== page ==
Van organisaties als machines naar Social Business Design

  • aug 2011
  • Rene
  • 2158
Winksels Archief

Getriggerd door de leestip van Pim van Wetten ( en Mark zijn observatie "mind blowing" me nog eens goed verdiept in "The Connected Company" van Dave Gray van de Dachis Group. Bij deze mijn samenvatting en enkele observaties.

Het stuk opent met een steeds vaker gequoot statement dat geschatte levensduur van grootste 500 S&P organisaties terugzakt van 75 jaar (80 jaar geleden) naar 15 jaar nu (het Deloitte center of the edge stelt zelfs: op weg naar 5 jaar). Volgens Dave Gray (de auteur) komt dit omdat organisaties onder hun eigen gewicht bezwijken vanwege de steeds afnemende productiviteit: "A recent analysis in the CYBEA Journal looked at profit-per-employee at 475 of the S&P 500, and the results were astounding: As you triple the number of employees, their productivity drops by half", wat de 3/2 wet wordt genoemd. Volgens Dave komt dit omdat veel managers blijkbaar nog in de jaren '90 zitten qua denken.

Want termen uit die tijd als "business re-engineering" lieten het al doorschemeren: het denken over organisaties was tot halverwege de jaren '90 vooral vanuit een mechanistisch perspectief, de organisatie als machine. En wat zijn kenmerken van een machine?

  1. It’s designed to be controlled by a driver or operator.
  2. It needs to be maintained, and when it breaks down, you fix it.
  3. A machine pretty much works in the same way for the life of the machine. Eventually, things change, or the machine wears out, and you need to build or buy a new machine.

En zie daar de mismatches met een organisatie als "levend organisme", wat als denken eind jaren '90 opkwam: "Companies are not so much machines as complex, dynamic, growing systems. (...) What happens if we think of it less like a machine and more like an organism? Or even better, what if we compared the company with other large, complex human systems, like, for example, the city?", want: "As companies add people, productivity shrinks. But as cities add people, productivity actually grows." En opeens gaat het stuk over "design" in plaats van "engineering".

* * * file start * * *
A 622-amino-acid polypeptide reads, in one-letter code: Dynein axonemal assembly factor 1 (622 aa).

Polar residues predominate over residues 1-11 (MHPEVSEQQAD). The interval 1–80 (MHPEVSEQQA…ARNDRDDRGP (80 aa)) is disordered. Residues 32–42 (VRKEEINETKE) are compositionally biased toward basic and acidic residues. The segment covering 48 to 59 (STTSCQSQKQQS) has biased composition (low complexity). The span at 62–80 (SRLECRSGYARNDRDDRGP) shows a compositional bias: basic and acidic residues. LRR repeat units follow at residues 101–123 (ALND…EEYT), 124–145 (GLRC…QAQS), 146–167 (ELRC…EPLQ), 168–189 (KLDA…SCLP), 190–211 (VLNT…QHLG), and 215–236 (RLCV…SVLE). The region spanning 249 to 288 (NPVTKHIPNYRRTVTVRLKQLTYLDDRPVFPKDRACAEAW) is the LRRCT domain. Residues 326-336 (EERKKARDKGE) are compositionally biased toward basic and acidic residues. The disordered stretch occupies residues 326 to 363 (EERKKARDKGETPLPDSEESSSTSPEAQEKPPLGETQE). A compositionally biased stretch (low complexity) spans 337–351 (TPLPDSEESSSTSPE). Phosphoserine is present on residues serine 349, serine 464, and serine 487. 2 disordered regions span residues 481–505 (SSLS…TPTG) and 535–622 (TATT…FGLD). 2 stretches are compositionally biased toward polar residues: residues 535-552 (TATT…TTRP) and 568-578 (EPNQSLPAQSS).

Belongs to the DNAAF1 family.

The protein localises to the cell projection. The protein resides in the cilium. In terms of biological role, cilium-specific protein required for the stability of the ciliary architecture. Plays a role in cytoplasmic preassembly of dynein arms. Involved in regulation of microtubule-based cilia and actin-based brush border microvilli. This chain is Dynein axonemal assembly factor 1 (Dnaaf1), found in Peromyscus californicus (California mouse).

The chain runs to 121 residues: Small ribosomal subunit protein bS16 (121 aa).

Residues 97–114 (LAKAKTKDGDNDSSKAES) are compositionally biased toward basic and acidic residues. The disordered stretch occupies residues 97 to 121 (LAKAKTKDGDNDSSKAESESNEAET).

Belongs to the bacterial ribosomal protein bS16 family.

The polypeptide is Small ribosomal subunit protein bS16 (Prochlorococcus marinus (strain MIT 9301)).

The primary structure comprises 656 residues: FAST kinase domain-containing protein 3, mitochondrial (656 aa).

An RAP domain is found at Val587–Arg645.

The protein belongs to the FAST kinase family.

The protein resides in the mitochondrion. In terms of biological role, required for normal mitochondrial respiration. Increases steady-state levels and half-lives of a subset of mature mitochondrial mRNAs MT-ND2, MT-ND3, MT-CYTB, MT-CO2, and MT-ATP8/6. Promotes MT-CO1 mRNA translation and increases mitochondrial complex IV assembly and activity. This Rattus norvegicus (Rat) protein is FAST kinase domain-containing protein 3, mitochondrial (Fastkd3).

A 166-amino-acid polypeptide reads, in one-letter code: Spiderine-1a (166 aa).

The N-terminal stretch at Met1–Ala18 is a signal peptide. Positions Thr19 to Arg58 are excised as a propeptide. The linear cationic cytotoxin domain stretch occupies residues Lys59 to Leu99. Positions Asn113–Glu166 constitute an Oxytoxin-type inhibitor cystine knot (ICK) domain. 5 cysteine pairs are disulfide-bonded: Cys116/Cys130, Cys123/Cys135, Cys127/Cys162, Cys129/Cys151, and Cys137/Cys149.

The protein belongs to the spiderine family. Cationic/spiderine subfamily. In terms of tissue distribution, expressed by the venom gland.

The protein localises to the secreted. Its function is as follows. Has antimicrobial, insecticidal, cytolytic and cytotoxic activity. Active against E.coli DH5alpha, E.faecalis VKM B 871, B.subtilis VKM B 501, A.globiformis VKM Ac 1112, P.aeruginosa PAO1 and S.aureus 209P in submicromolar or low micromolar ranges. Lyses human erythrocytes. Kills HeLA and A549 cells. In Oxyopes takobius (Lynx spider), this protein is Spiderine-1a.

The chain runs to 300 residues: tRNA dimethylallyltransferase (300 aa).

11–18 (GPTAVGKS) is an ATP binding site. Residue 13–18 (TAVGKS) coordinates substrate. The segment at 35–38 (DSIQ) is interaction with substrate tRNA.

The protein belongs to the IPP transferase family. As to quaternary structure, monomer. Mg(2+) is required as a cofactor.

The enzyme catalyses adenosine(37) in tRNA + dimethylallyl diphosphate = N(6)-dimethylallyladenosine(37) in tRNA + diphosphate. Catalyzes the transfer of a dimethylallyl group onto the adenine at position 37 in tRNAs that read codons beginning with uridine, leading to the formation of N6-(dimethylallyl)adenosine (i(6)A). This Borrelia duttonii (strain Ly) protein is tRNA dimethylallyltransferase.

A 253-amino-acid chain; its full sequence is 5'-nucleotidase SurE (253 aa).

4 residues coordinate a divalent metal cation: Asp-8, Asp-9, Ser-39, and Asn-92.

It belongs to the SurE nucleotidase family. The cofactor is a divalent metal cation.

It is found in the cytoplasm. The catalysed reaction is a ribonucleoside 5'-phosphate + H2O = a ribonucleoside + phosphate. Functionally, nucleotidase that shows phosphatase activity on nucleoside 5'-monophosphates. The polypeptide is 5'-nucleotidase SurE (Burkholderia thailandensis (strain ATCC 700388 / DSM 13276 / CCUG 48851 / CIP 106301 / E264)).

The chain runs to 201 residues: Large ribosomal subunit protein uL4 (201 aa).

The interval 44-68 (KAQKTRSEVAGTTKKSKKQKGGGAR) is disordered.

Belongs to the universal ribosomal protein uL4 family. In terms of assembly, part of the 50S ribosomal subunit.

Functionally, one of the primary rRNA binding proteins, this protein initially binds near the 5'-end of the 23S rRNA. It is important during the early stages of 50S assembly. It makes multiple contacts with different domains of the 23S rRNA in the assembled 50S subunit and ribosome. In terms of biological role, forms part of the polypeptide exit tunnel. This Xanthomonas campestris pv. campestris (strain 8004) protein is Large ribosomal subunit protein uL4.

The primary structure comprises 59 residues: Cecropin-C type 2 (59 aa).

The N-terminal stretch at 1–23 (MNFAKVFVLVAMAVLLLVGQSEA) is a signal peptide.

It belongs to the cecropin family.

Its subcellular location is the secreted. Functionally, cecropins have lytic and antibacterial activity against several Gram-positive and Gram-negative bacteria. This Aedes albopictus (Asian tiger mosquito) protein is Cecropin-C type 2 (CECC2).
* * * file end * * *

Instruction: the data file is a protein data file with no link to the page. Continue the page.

Vervolgens verwijst Dave naar het beroemde boek van ex Shell topman de Geus naar Living Companies uit 1997 (toen de levensverwachting van top 500 S&P nog 40-50 jaar was!) waarin zij zochten naar overeenkomsten tussen organisaties die al eeuwen bestaan: ""Companies die because their managers focus on the economic activity of producing goods and services, and they forget that their organizations' true nature is that of a community of humans." He summarizes the components of the long-lived company as sensitivity to the environment, cohesion and identity, tolerance and decentralization, and conservative financing." waarmee prachtig het denken eind jaren '90 van de organisatie als levend organisme wordt geillustreerd.

Dave stelt dat we nu, in de middels social media connected samenleving, ook organisaties anders moeten bekijken: "Social Business Design". Dit is "a new discipline but some basic rules are already emerging. And these emerging rules have less in common with traditional business design and more in common with urban design and city planning. It’s not about design for control so much as design for emergence. You don’t control a complex system, but you can manage its growth. Here are a few of those emerging practices that signal excellence in design by connection: